While this relieved her anxiety, it was another sort of bounty that recalled to her the spiritual teachings of her youth. “The Storm will bring death and chaos, but it also brings life,” one of the crones had told her. “You will never see a bloom like that of the days following a Storm.” Meli had seen the bloom twice before, but she still found it mesmerizing. Baby floatplants, ranging from the size of her fingernail to the size of her fist, floated by in droves. Thread-like vines coiled to weave together with the tiny vines of neighboring infant plants, only to have their weak link broken at the slightest shift in the breeze. She wondered hopefully if any of these new floatplants had grown from the feathered seeds she had ritualistically tossed into the air in the weeks before the Storm.

Behind the hordes of floatplant seedlings, newborn cowpelins followed. Undeveloped trunks swept the tiny floatplants into their maws, vines and all. The mother cowpelins trailed leisurely behind, quick to bellow and urge their offspring elsewhere upon sighting Meli atop her new cluster.

She didn’t mind—she had plenty of dried meat and supplies, and of course hunting newborns after the Storm had been forbidden by the elders. At that thought she snorted: “Since when do you care about what’s forbidden?” she asked herself. But she realized that since the Storm ended, it had felt like a relief to actually follow the Laws again—particularly the Lifeline Laws. She was warmed by the secure feeling of continuous connection, even if she was alone. Alone, but perhaps not completely. Connected, she felt like part of her small new cluster—she alone maintained the floatplants and protected them from the hungry cowpelins. As she transferred leisurely across her new home, she wondered why she had found the task so tedious before that she would discard the security of the Lifelines to leap untethered across the crowns.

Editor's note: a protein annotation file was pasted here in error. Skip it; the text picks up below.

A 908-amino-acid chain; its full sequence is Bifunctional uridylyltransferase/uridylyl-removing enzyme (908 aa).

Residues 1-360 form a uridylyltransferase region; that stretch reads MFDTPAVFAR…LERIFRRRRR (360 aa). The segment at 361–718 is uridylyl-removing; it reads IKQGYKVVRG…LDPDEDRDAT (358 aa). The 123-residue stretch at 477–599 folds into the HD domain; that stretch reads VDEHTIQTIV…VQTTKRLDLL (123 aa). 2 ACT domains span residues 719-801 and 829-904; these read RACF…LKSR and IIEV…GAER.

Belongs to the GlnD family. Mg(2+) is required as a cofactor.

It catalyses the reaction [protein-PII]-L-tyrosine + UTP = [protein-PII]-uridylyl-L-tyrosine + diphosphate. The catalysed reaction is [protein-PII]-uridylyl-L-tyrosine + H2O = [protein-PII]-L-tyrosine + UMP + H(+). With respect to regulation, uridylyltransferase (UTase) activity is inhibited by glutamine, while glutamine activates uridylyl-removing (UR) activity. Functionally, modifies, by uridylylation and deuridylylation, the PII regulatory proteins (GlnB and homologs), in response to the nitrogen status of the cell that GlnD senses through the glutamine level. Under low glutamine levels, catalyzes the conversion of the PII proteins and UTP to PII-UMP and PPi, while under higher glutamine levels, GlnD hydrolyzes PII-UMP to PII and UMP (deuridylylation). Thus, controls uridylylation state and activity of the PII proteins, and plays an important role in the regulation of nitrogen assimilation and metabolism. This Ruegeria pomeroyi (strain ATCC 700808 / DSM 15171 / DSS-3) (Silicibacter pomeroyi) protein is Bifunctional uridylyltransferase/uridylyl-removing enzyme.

The first survivors drifted by on the twenty-third day. Three adults and three children on a dozen loosely-woven floatplants. When the connections of the plants were visible, Meli’s eyes bulged in shock. Even from bowshots away, she could see that their vineweaves were substandard. Knotted clumsily, the tension was focused on the knots rather than spread along the length like the elegant weaves of her own vines. “So simple,” she muttered to herself. “Didn’t your sages and crones teach you the weaves and the knots?” Part of her wanted to cry out, to join her cluster to theirs. To violate the Exile—violate the Law. Would they know? Would stories still be told, perhaps having percolated across the Airsea, of the banished woman, old as a crone, to be killed on sight for her crimes?